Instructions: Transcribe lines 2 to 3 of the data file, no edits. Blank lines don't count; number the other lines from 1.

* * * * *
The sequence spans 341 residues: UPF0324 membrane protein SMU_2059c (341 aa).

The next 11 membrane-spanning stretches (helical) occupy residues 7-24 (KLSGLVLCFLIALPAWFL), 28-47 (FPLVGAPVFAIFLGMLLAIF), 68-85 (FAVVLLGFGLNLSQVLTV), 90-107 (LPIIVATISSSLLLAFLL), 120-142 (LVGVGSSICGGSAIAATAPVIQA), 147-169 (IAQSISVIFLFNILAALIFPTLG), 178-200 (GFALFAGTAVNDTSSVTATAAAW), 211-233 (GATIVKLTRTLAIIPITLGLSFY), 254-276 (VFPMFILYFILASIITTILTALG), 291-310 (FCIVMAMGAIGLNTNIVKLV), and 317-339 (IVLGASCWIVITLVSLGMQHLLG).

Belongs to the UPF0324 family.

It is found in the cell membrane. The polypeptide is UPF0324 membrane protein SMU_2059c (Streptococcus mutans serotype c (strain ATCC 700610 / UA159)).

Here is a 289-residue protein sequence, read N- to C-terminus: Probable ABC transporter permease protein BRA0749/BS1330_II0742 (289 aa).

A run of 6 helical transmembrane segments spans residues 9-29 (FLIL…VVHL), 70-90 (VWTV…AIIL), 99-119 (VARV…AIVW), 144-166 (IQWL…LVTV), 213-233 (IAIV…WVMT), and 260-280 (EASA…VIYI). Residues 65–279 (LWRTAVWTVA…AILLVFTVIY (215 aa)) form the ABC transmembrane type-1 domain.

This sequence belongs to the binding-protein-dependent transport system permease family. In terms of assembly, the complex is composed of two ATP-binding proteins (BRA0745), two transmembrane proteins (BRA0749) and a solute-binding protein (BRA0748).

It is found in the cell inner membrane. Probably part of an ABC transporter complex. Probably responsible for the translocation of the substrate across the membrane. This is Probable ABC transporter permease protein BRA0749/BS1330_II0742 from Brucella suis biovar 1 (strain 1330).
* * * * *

The next 11 membrane-spanning stretches (helical) occupy residues 7-24 (KLSGLVLCFLIALPAWFL), 28-47 (FPLVGAPVFAIFLGMLLAIF), 68-85 (FAVVLLGFGLNLSQVLTV), 90-107 (LPIIVATISSSLLLAFLL), 120-142 (LVGVGSSICGGSAIAATAPVIQA), 147-169 (IAQSISVIFLFNILAALIFPTLG), 178-200 (GFALFAGTAVNDTSSVTATAAAW), 211-233 (GATIVKLTRTLAIIPITLGLSFY), 254-276 (VFPMFILYFILASIITTILTALG), 291-310 (FCIVMAMGAIGLNTNIVKLV), and 317-339 (IVLGASCWIVITLVSLGMQHLLG).

Belongs to the UPF0324 family.